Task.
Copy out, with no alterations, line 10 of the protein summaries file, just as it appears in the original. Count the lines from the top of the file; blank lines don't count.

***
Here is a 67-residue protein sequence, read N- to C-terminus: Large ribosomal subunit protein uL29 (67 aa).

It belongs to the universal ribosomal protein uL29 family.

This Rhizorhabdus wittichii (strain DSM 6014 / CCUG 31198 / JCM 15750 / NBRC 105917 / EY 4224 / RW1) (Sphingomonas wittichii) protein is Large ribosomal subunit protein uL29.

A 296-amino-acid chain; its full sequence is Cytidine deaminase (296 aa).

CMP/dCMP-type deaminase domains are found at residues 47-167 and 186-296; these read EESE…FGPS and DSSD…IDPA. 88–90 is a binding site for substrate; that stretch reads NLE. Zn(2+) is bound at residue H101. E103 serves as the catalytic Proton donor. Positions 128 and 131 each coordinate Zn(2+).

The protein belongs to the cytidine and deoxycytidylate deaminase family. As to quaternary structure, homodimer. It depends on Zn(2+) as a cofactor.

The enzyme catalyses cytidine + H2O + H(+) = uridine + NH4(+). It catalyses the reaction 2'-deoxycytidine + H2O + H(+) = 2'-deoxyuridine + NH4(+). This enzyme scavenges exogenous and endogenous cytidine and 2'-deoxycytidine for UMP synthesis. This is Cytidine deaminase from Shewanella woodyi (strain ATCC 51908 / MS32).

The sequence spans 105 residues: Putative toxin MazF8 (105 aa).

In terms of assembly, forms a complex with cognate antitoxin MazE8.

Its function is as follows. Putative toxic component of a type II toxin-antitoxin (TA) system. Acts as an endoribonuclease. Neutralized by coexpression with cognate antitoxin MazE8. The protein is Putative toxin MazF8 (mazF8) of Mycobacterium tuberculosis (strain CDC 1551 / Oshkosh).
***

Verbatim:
Its function is as follows. Putative toxic component of a type II toxin-antitoxin (TA) system. Acts as an endoribonuclease. Neutralized by coexpression with cognate antitoxin MazE8. The protein is Putative toxin MazF8 (mazF8) of Mycobacterium tuberculosis (strain CDC 1551 / Oshkosh).